Saturday, November 21, 2009

A Bad Day for Titans

Longtime Fullerton nemesis Pat Murphy of Arizona State has abruptly resigned. The Titans are scheduled to play the Sun Devils next season in a two-game series on March 16-17 at Goodwin Field.

From Associated Press

TEMPE, Ariz. -- Pat Murphy abruptly resigned after 15 seasons as baseball coach at Arizona State on Friday.

University vice president for athletics Lisa Love said she accepted the resignation to allow Murphy and the program to move in a "new direction," the Arizona Republic reported.

According to the report, Love said Murphy's resignation was not directly related to an ongoing two-year school investigation into allegations made against him by a former baseball employee, including claims of academic fraud and improper recruiting travel.

Pat Murphy led Arizona State to the College World Series three times in the last five years.

"It's been a long, hard couple of years and an arduous process," Love said, according to the report. "Pat is where he is, and we're where we are. It's an amicable parting dictated by Pat."

The colorful and often outspoken Murphy led the Sun Devils to the College World Series four times -- 1998, 2005, 2007 and 2009. The program has produced several major league players, including Andre Ethier of the Los Angeles Dodgers and Dustin Pedroia of the Boston Red Sox, who appeared along with Muhammad Ali at a recent Murphy fundraiser.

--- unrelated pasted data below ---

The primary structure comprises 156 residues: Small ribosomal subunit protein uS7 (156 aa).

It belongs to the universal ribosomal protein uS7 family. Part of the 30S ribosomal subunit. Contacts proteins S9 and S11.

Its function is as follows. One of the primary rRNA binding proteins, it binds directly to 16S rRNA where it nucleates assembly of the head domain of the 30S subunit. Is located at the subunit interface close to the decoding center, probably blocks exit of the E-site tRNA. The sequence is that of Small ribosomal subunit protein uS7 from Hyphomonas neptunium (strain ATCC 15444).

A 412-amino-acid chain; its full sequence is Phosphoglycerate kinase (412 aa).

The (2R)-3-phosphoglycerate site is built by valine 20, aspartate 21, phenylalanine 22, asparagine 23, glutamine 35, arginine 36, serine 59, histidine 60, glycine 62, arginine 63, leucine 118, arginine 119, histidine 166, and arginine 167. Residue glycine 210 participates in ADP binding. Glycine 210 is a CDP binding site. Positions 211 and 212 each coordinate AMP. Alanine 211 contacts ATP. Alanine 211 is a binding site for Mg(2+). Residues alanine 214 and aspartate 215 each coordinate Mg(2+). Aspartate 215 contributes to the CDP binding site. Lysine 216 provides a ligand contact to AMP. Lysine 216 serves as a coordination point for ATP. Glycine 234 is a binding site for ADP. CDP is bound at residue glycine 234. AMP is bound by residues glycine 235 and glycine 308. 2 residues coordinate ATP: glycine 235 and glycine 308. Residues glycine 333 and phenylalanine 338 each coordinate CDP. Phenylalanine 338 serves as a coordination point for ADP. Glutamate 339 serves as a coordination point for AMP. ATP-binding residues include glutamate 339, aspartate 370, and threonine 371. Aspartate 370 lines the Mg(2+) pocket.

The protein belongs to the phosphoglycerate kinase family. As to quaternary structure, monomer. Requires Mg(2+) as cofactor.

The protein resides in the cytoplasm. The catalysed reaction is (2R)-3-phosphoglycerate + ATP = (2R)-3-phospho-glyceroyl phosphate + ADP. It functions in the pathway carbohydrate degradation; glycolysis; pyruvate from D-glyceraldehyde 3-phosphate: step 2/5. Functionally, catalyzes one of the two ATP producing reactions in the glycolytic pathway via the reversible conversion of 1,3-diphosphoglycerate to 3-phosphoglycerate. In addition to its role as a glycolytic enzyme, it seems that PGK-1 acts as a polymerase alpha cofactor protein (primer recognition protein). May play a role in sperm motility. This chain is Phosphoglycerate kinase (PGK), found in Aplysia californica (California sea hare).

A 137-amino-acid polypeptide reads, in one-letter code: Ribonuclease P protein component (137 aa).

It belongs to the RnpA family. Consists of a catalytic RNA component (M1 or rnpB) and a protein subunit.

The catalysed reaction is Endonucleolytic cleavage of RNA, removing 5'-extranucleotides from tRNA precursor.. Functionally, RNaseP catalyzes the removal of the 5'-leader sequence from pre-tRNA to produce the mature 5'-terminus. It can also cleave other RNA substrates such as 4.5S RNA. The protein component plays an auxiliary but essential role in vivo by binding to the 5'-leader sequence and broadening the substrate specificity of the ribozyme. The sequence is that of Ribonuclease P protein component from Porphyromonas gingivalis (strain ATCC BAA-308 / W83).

He took over the historically successful Sun Devils program in August 1994 after seven seasons at Notre Dame. Under Murphy, Arizona State was 629-284-1.

"Coach Murphy has an outstanding record of success on the playing field," Love said in a prepared statement. "I thank him for 16 years of hard work and service to the university and the sport."

The Sun Devils had won the past three Pac-10 titles, with Murphy named conference coach of the year each time. Murphy, 50, had offered no hint publicly of his impending resignation in recent interviews.

Arizona State hired a legal firm to investigate allegations made against Murphy, including those of academic fraud, improper recruiting travel, improper use of the nearby Athletes' Performance training facility and violations relating to players working for a non-profit headed by Murphy.

The findings of that probe have been forwarded to the Pac-10 Conference and the NCAA, the Republic reported.

The newspaper reported that Murphy, who could not be reached for comment, has insisted that any violations were at the most secondary NCAA infractions, were inadvertent or caused by faulty record-keeping and did not create a competitive advantage.

Murphy had sought a contract extension after taking the Sun Devils to their third College World Series in five years last season, but Love declined to negotiate until the NCAA's review of the probe was completed, the newspaper reported.

The move creates a vacancy in one of the most attractive jobs in college baseball. The university said an interim coach would be named, and a national search for a permanent replacement would begin immediately.